It was the senior day that could have been for Indiana seniors Devonte Green and De’Ron Davis on Saturday afternoon against Wisconsin.
The game started excellently for the two four-year players. Both of them got the nod to be in the starting lineup and came firing out of the gate.
Davis had the first four Indiana points of the game off of two second-chance layups and grabbing two offensive rebounds in the process. Green followed Davis’ quick four points with Indiana’s next 13 points.
The seniors had Indiana’s first 17 points and while Davis did not score for the rest of half, Green finished with 16 points at the end of the first period.
The buzzing energy of senior day subsided come the second half though when Green and Davis failed to score a point and Indiana lost grip of the game, losing 60-56 to the Badgers for the second time this season.
The loss signifies a giant missed opportunity as Indiana falls to 19-12 to finish the regular season and 9-11 in the Big Ten.
“It’s just a really hard-fought game that’s going to come down to a few plays that you’re going to look back on and wish you had back, but in a game of inches, you have to make those winning ones, and Wisconsin did,” Indiana head coach Archie Miller said.
— Kurt Spitler (@kurt_spitler) March 7, 2020
The shortcomings lie beyond just Green and Davis not scoring in the second half. Indiana led for the vast majority of the game, but they could not execute down the stretch to finish off Wisconsin.
With 8:15 left in the game, Indiana led 49-42 before Wisconsin went on a 9-2 run to tie the game at 51 at the 5:08 mark.
From there, Wisconsin jumped out to a 56-51 lead and Indiana continued to endure a game-defining scoring drought from the 6:52 mark until an Al Durham 3-pointer broke it with 55 seconds to go and make it a two-point game.
Durham would later get to the line and make two free throws, but it was too little, too late. An offensive rebound and second-chance layup from Nate Reuvers at the 21 second mark and Brad Davison’s two free throws with seven seconds left sealed the Wisconsin win.
The scoring drought was largely attributed to Indiana missing plenty of easy opportunities around the rim. Indiana shot only 14-for-43 (32 percent) from two-point range.
“We got shots at the rim,” Durham said. “We’ve got to finish them. Get a foul called or something. We have to be able to convert on them.”
The lack of two-point efficiency could be attributed in large part to Trayce Jackson-Davis, IU’s leading scorer, being limited to just six points. The freshman power forward did not score until the second half and was just 2-for-8 from the field.
The missed opportunity of this loss is somewhat of a microcosm of Green and Davis’ time at IU. Not of them as individuals, but rather the program as a whole.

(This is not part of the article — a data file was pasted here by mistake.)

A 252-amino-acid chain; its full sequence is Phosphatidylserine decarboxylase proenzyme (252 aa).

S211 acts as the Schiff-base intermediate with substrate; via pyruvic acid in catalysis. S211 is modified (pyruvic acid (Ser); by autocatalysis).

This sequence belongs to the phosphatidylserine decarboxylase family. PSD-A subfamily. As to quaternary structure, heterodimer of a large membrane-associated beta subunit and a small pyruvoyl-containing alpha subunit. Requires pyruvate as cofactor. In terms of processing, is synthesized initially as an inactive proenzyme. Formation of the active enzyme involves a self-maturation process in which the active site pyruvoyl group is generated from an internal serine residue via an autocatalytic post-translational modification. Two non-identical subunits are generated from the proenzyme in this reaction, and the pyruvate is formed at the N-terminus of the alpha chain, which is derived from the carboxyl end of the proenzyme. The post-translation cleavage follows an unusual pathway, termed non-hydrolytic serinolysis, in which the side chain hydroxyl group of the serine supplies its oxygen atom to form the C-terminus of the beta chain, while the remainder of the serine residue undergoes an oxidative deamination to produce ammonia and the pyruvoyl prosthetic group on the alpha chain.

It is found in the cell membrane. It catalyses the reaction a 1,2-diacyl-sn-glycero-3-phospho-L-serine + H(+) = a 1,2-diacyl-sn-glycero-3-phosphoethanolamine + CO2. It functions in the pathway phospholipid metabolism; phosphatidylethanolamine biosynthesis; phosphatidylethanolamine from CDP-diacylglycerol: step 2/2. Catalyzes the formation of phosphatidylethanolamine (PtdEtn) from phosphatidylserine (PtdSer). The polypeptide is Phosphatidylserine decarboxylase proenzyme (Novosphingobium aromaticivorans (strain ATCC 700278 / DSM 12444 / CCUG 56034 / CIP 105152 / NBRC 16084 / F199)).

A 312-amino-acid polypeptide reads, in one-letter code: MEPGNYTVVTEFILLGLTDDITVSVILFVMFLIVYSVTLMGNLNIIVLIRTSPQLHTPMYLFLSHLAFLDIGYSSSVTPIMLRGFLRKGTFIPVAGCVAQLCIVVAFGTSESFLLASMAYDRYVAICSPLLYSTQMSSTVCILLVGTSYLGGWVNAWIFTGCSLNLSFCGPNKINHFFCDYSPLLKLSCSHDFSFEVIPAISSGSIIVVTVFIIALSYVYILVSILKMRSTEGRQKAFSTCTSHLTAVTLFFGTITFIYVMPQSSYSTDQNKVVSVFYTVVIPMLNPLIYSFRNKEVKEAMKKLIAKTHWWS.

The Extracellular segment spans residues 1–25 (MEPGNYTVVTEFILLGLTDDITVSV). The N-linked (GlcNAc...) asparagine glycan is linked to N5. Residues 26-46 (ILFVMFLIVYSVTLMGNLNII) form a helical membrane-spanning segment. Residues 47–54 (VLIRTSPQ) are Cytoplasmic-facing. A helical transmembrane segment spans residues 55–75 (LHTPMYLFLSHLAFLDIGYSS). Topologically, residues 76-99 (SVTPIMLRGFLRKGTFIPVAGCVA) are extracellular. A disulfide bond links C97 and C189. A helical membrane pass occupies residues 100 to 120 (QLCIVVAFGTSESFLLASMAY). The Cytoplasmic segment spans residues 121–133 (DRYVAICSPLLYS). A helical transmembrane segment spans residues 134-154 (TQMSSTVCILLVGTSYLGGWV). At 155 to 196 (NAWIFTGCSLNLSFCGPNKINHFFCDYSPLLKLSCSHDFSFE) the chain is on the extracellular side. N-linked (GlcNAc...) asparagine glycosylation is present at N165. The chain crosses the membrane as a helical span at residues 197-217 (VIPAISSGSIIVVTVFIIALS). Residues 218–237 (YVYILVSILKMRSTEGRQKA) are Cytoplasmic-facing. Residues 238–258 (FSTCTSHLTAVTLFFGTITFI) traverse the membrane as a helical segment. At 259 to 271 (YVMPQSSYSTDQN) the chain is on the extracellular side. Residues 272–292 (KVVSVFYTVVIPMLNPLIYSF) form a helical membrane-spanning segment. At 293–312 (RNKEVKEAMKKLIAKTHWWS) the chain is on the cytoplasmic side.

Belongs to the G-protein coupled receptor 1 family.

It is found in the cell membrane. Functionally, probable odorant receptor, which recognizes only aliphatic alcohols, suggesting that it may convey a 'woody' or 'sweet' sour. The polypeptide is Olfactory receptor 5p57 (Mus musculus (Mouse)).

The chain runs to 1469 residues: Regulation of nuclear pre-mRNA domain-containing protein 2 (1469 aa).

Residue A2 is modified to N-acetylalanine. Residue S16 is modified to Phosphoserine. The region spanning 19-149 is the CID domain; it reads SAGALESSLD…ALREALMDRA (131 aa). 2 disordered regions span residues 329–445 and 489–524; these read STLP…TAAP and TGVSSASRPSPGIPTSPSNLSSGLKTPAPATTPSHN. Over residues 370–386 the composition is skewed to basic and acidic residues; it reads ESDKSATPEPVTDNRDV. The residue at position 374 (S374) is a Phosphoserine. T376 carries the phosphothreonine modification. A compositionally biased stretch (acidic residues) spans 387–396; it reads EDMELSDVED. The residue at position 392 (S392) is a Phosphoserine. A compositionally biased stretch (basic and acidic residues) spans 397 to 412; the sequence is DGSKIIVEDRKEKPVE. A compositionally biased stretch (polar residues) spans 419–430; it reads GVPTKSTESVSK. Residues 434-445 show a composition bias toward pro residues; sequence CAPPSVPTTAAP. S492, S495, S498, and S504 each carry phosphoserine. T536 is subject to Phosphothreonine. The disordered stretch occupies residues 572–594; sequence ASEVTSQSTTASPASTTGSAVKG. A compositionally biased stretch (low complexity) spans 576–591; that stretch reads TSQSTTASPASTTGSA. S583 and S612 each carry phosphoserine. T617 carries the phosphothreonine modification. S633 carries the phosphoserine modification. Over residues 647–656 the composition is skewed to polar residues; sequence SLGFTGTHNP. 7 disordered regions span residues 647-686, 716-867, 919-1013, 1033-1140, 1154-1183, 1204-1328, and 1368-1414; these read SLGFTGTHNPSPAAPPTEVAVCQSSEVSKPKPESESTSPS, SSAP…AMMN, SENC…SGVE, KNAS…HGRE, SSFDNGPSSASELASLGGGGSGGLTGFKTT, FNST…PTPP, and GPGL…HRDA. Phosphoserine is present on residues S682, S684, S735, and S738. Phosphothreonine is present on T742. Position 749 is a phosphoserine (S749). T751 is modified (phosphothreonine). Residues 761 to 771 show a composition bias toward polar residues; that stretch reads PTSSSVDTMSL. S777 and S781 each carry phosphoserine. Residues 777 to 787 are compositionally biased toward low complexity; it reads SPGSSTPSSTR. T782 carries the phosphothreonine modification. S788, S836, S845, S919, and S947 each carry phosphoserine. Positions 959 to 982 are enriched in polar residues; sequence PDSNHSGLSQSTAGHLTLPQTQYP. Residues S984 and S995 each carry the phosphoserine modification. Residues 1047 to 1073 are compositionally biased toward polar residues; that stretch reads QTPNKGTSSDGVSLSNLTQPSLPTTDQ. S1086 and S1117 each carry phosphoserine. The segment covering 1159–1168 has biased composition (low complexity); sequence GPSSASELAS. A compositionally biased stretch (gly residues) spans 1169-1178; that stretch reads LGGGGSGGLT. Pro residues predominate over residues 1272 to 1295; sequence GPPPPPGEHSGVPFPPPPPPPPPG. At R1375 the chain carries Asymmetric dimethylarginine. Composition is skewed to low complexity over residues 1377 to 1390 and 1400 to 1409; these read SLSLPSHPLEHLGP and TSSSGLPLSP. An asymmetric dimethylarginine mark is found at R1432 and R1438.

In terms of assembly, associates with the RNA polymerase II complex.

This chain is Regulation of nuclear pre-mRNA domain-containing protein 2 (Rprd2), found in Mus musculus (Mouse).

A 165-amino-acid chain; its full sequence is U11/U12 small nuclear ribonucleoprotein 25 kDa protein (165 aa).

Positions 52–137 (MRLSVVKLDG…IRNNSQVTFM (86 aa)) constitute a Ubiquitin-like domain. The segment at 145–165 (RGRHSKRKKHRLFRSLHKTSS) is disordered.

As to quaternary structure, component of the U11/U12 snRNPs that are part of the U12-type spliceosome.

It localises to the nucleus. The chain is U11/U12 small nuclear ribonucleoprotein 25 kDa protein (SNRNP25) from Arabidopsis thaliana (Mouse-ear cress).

Throughout their four years at Indiana, underachievement has been the consistent theme of the team. Their sophomore season in 2017-2018 was a bit of a transitional year where Indiana was not expected to be much, but in both the 2016-2017 and 2018-2019 seasons high end talent did not come to fruition.
That stark reality has resulted in three straight seasons of missing the NCAA Tournament with the possibility of a fourth lingering.
Indiana is still very much in good position to earn its first NCAA Tournament bid since 2016, but a win Saturday would have probably solidified it.
Indiana will now have to prove itself in the Big Ten Tournament next week. The Hoosiers will be the No. 11 seed in the Big Ten Tournament and will open play on Wednesday night against either No. 14 Northwestern or Nebraska depending on how those two finish play this weekend.
A win over either team could push Indiana over the hump in getting in, while a loss could throw Indiana out of the tournament field, but in reality, nobody knows.
Nothing is concrete or consistent with how the NCAA Tournament bubble plays out at the end of the season.
On Saturday, Indiana’s seniors played hard with plenty of energy, like they desperately wanted to get that first NCAA Tournament bid of their careers and avoid being the first senior class to miss the tournament all their four years at IU since 1972. It would be the first IU senior class in the modern era of the NCAA Tournament — since the field was expanded to 64 teams in 1985 — to miss the tournament all four seasons.
Ultimately though, the regular season likely isn’t enough to solidify their berth and the team’s performance in the Big Ten Tournament will be the final deciding factor.
While uncertainty prevails the state of the season, Miller remains confident in the team’s chances to go dancing.
“Bottom line, what our resume is, it’s strength of record, and that’s undeniable it’s a Top-25 strength of record,” Miller said. “If you don’t put in a Top-25 strength of record team with the wins that we have, you know, somebody is going to have to answer some questions.”
“When I was in the Atlantic 10, Joe Lunardi was my best friend…”
— The Hoosier Network (@TheHoosierNet) March 7, 2020